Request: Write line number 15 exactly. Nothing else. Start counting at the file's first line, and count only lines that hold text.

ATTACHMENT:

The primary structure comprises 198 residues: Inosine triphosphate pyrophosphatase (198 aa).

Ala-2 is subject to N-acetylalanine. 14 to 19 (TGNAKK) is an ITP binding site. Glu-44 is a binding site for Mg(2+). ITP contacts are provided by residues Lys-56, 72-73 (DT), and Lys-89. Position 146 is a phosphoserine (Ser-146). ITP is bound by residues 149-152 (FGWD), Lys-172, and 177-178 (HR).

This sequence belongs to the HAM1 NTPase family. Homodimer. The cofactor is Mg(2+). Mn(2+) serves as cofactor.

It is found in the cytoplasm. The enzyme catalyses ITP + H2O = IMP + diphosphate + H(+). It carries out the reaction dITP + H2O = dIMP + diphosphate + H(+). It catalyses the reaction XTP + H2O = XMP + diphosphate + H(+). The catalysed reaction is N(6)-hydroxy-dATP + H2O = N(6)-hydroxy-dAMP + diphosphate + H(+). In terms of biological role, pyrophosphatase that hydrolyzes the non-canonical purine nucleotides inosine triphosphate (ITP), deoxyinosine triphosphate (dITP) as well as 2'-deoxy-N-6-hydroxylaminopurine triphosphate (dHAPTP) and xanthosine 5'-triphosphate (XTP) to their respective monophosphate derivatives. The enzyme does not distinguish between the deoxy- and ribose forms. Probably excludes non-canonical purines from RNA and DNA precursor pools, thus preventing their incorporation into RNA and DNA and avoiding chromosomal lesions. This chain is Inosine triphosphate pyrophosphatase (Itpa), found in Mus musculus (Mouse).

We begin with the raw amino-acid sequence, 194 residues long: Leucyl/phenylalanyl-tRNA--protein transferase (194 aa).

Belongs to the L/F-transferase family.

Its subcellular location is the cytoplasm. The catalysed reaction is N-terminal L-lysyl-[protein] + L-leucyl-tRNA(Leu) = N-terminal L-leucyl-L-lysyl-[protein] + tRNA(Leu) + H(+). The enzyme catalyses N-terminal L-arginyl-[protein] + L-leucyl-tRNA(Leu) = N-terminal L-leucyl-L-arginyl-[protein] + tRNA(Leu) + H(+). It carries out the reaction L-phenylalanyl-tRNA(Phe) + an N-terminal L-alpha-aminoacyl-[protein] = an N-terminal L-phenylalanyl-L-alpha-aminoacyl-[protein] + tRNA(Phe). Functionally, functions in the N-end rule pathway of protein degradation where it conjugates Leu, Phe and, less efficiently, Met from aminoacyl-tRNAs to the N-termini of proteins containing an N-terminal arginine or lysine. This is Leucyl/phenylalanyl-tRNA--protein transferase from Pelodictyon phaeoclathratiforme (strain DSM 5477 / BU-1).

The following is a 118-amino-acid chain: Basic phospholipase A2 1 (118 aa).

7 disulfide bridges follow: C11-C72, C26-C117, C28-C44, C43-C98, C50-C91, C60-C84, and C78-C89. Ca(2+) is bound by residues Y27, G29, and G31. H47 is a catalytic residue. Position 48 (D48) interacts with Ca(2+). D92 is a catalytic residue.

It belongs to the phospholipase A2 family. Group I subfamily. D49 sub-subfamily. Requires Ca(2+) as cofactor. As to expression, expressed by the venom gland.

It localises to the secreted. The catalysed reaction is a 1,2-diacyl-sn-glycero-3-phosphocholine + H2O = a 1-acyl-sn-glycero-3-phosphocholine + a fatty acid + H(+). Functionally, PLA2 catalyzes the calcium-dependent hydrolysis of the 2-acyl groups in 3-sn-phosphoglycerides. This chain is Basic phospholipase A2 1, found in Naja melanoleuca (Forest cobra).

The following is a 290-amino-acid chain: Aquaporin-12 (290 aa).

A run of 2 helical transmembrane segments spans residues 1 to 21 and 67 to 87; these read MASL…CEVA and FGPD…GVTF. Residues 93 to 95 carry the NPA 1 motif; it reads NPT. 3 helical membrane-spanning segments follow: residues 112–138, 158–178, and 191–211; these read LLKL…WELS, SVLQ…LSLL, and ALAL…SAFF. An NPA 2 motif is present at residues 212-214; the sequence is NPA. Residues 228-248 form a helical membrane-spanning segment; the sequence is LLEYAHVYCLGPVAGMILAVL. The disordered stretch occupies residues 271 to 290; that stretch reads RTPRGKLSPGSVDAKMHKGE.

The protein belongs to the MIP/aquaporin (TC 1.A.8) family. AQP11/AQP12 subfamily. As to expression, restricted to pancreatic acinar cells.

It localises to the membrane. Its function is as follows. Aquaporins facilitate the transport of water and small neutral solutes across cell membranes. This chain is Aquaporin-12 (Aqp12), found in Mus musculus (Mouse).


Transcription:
It localises to the membrane. Its function is as follows. Aquaporins facilitate the transport of water and small neutral solutes across cell membranes. This chain is Aquaporin-12 (Aqp12), found in Mus musculus (Mouse).